The Worst Habit of them All

If you’re looking for a new hobby and have considered:

A. Excessive & Regular Consumption of Alcohol

B. Smoking (anything habitually)

C. Gambling

D. Auditioning for a Role on a Reality TV Show Such as Sister Wives

E. Moving to New York or Hollywood to be an Actor

F. Being a Professional Internet Fangirl

G. Indulging in Shopaholic Tendencies

H. Doing Drugs

. . . well, look no further.

Because as completely unfulfilling and detrimental as all of those may sound, I think, over the course of the last two years, I have discovered one seriously overlooked bad-habit hobby that will cap them all. That’s right, I have found the most expensive and least rewarding hobby of them all; being perpetually (but not terminally) sick.

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Don’t scoff. You might think that one of the other habit/hobbies listed has greater potential to go catastrophically long, but I submit that perpetual poor health might just cap them all, due to its complete and utter lack of the immediate gratification factor. Each of the bad-idea hobbies listed above has an admittedly-horrendous typical outcome, but usually with some short term rewards (however un-beneficial they truly might be long term). Being sick is different. Let me explain. As someone who has been consistently sick for the past two years (truth), I feel that I have some experiential insight that may just shed light on my (involuntary) hobby.

Why Perpetual Sickness Tops them All:

1.) There are no short term benefits.

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When you’re sick, there is no money, no power, no fame, no warm fuzzies, no good feelings, and no social perks which result. You don’t get any kind of “high” or “buzz” when you’re sick, and there are no cute clothes to show for it. Socially, nobody wants to be around someone who is coughing, sneezing, vomiting, gasping, feverish or in any other way symptomatic. Maybe you’re thinking: Oh come on, that can’t be true, I get attention when I’m sick, and I get taken care of.  FALSE. Not when you’re a single adult, you don’t. Maybe you’re thinking “But every once in a while, a sick day is nice!” NOPE. Not when you’re a teacher who loves her job, you don’t. You could even be thinking: “At least you get to sleep, watch TV and eat comfort foods when you’re sick.” Well, I don’t know how you define “sick”, but if you can do all three of those things hunky-dory, I think you’re doing it wrong.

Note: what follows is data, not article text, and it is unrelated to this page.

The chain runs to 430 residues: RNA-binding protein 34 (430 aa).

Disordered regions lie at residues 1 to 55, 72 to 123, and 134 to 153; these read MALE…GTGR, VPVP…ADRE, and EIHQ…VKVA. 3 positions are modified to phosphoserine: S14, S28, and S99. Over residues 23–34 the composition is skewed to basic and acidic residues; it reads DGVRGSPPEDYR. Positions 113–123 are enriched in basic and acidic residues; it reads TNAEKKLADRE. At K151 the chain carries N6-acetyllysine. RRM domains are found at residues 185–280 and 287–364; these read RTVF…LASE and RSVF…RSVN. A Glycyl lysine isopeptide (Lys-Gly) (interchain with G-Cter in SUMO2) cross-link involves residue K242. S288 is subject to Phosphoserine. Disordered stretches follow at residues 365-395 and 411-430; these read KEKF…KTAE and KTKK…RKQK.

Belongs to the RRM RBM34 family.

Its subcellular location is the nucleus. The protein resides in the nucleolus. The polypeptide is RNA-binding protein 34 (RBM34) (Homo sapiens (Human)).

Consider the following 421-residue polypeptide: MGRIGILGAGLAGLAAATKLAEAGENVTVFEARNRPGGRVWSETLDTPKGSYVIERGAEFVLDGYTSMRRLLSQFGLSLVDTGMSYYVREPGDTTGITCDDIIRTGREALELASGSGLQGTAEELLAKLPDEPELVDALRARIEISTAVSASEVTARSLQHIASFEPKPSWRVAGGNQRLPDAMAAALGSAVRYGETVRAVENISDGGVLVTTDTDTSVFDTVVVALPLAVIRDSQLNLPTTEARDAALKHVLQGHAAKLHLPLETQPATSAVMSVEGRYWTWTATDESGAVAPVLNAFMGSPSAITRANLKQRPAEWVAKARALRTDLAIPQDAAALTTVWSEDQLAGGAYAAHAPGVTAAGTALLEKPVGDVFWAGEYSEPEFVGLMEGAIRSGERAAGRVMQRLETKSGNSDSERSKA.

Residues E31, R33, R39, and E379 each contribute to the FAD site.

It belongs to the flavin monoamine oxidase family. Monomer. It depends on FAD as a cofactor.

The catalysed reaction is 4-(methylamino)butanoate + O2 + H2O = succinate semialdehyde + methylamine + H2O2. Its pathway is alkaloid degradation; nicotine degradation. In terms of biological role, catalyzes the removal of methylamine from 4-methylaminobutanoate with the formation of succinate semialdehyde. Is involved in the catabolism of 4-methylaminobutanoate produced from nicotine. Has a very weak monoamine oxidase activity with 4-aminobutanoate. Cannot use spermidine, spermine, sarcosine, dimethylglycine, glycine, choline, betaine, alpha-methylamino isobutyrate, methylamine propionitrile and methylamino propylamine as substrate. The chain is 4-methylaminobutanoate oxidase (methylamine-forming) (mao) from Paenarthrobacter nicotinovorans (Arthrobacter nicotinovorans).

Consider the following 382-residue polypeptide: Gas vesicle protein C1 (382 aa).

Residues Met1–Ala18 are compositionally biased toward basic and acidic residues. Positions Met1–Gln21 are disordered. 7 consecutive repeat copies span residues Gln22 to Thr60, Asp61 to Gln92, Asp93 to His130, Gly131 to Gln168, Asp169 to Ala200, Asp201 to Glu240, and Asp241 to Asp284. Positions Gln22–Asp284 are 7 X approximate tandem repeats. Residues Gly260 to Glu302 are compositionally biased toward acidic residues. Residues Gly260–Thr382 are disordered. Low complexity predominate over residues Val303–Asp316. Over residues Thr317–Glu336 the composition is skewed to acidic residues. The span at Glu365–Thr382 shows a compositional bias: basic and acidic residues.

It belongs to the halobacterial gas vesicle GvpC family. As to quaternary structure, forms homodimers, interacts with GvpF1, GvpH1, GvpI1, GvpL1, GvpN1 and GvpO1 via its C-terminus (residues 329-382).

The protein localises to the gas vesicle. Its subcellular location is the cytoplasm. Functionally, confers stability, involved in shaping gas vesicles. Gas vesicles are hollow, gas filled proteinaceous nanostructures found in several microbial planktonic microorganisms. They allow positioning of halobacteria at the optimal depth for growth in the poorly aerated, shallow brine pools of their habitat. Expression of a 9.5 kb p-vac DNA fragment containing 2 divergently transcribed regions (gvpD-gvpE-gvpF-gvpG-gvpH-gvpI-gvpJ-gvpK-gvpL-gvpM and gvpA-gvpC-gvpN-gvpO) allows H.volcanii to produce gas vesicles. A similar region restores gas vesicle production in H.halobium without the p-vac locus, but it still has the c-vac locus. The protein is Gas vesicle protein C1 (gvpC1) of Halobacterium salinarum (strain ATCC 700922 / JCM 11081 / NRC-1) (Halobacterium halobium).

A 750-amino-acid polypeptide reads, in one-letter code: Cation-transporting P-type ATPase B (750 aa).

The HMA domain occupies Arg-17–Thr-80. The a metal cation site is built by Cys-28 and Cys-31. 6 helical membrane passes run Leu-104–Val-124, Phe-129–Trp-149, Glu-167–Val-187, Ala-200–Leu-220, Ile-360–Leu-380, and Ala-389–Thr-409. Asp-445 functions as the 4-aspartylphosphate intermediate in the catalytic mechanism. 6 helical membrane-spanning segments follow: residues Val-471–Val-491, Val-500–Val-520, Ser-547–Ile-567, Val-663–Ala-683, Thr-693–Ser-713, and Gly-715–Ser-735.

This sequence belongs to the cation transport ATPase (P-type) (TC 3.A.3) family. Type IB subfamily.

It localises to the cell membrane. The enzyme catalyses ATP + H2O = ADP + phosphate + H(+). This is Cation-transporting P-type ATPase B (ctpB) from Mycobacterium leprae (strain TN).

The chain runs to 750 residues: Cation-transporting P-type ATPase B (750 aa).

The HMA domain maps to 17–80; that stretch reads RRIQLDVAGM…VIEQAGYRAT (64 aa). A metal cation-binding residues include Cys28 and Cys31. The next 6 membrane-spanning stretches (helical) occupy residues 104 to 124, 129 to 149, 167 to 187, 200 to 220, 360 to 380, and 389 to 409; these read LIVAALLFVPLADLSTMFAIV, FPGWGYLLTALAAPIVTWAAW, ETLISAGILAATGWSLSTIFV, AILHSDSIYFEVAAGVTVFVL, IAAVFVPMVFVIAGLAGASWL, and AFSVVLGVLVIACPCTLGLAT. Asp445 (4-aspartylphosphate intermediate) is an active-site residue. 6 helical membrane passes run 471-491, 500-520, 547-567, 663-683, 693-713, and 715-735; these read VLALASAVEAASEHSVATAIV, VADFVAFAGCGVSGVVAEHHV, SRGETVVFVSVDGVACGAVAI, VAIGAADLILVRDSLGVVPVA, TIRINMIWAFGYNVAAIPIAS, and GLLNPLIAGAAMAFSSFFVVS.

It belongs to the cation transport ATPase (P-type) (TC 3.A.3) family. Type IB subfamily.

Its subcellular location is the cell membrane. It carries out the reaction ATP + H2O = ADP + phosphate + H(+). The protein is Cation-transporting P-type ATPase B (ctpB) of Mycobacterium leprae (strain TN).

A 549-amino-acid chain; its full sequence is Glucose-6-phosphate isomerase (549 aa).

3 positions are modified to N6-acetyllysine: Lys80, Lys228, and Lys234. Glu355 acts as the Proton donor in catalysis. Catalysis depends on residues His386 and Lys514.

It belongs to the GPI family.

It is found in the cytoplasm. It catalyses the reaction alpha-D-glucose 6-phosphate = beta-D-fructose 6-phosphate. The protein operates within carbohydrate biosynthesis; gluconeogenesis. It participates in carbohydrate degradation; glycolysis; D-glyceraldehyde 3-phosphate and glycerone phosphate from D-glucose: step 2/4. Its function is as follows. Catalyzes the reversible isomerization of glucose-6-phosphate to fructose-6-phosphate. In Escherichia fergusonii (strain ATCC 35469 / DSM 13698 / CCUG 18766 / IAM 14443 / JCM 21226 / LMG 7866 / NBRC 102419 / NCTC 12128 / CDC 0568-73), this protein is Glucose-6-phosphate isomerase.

2.) Friendships get Iffy

At first your good friends & loving family are worried about you. . . they send get well cards and come visit, or chat with you on the phone and tell you that they really hope you feel better soon. After the first five different viruses or infections, however, they start to lose interest. I mean, you can hardly blame them. You never attend their parties anymore, you don’t really go out, so there goes that connection. Ultimately, they feel ditched by you, or like you always blow them off. You look like a jerk and all but the best of friends wind up losing touch.

3.) It’s expensive

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In the past three days alone, I have spent over $100.00 on prescriptions and doctors visits. I’m thinking about starting to collect prescription bottles, so many of them are floating around my apartment after these almost-two years. Regardless, there have been many many hundreds of dollars spent on treatments and, at the end of the day, I’m still sick.

4.) You get Fat. 

The Circus Fat Lady